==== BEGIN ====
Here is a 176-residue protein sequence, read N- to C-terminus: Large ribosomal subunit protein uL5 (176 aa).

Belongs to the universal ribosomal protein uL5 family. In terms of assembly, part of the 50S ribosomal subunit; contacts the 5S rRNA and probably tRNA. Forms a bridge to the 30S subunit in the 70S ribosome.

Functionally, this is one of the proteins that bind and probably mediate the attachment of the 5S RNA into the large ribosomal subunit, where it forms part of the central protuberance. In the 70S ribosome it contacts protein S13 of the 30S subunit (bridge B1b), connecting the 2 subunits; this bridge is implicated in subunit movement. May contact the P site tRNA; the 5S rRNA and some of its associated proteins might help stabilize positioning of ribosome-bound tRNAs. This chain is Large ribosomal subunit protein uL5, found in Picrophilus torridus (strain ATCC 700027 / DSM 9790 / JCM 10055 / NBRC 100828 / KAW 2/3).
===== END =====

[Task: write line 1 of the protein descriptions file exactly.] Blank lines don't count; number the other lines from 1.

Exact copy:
Here is a 176-residue protein sequence, read N- to C-terminus: Large ribosomal subunit protein uL5 (176 aa).